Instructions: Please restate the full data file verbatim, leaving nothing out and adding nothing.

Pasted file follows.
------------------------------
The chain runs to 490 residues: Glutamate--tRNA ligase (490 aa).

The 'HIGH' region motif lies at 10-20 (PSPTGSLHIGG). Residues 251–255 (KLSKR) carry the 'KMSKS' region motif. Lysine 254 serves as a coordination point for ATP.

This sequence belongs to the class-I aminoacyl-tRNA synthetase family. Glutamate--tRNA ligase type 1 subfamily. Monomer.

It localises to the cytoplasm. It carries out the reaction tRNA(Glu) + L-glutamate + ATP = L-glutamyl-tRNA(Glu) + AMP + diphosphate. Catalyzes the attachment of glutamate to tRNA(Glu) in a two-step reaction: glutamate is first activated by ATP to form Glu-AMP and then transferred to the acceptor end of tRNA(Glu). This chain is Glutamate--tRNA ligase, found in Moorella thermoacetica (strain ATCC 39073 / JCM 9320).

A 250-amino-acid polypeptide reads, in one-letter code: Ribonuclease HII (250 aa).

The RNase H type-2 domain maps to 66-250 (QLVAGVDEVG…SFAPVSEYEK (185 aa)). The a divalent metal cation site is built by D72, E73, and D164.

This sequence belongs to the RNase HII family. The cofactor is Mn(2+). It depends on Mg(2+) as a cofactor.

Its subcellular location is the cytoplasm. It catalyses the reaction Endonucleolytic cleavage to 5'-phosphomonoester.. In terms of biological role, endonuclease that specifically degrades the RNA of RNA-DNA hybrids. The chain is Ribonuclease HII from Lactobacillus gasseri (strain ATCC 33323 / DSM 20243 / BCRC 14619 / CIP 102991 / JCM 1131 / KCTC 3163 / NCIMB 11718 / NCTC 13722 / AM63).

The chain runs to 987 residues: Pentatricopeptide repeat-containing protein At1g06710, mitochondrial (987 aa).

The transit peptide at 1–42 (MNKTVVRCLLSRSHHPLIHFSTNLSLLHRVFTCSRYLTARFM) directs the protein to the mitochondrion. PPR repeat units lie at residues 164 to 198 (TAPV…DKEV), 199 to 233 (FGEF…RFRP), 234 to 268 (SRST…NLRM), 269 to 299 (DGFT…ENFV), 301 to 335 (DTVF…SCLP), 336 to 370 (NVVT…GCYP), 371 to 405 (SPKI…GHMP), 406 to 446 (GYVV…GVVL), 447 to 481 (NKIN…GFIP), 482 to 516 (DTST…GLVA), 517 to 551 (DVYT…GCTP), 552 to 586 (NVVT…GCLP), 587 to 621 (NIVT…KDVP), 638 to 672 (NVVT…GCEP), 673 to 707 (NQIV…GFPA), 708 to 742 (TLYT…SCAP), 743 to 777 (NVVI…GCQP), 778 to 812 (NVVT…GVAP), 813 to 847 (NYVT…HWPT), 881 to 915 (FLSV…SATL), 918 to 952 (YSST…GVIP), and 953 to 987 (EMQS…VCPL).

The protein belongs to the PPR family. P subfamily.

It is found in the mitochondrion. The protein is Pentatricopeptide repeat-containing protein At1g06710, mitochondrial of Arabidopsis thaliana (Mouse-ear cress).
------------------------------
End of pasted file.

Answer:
The chain runs to 490 residues: Glutamate--tRNA ligase (490 aa).

The 'HIGH' region motif lies at 10-20 (PSPTGSLHIGG). Residues 251–255 (KLSKR) carry the 'KMSKS' region motif. Lysine 254 serves as a coordination point for ATP.

This sequence belongs to the class-I aminoacyl-tRNA synthetase family. Glutamate--tRNA ligase type 1 subfamily. Monomer.

It localises to the cytoplasm. It carries out the reaction tRNA(Glu) + L-glutamate + ATP = L-glutamyl-tRNA(Glu) + AMP + diphosphate. Catalyzes the attachment of glutamate to tRNA(Glu) in a two-step reaction: glutamate is first activated by ATP to form Glu-AMP and then transferred to the acceptor end of tRNA(Glu). This chain is Glutamate--tRNA ligase, found in Moorella thermoacetica (strain ATCC 39073 / JCM 9320).

A 250-amino-acid polypeptide reads, in one-letter code: Ribonuclease HII (250 aa).

The RNase H type-2 domain maps to 66-250 (QLVAGVDEVG…SFAPVSEYEK (185 aa)). The a divalent metal cation site is built by D72, E73, and D164.

This sequence belongs to the RNase HII family. The cofactor is Mn(2+). It depends on Mg(2+) as a cofactor.

Its subcellular location is the cytoplasm. It catalyses the reaction Endonucleolytic cleavage to 5'-phosphomonoester.. In terms of biological role, endonuclease that specifically degrades the RNA of RNA-DNA hybrids. The chain is Ribonuclease HII from Lactobacillus gasseri (strain ATCC 33323 / DSM 20243 / BCRC 14619 / CIP 102991 / JCM 1131 / KCTC 3163 / NCIMB 11718 / NCTC 13722 / AM63).

The chain runs to 987 residues: Pentatricopeptide repeat-containing protein At1g06710, mitochondrial (987 aa).

The transit peptide at 1–42 (MNKTVVRCLLSRSHHPLIHFSTNLSLLHRVFTCSRYLTARFM) directs the protein to the mitochondrion. PPR repeat units lie at residues 164 to 198 (TAPV…DKEV), 199 to 233 (FGEF…RFRP), 234 to 268 (SRST…NLRM), 269 to 299 (DGFT…ENFV), 301 to 335 (DTVF…SCLP), 336 to 370 (NVVT…GCYP), 371 to 405 (SPKI…GHMP), 406 to 446 (GYVV…GVVL), 447 to 481 (NKIN…GFIP), 482 to 516 (DTST…GLVA), 517 to 551 (DVYT…GCTP), 552 to 586 (NVVT…GCLP), 587 to 621 (NIVT…KDVP), 638 to 672 (NVVT…GCEP), 673 to 707 (NQIV…GFPA), 708 to 742 (TLYT…SCAP), 743 to 777 (NVVI…GCQP), 778 to 812 (NVVT…GVAP), 813 to 847 (NYVT…HWPT), 881 to 915 (FLSV…SATL), 918 to 952 (YSST…GVIP), and 953 to 987 (EMQS…VCPL).

The protein belongs to the PPR family. P subfamily.

It is found in the mitochondrion. The protein is Pentatricopeptide repeat-containing protein At1g06710, mitochondrial of Arabidopsis thaliana (Mouse-ear cress).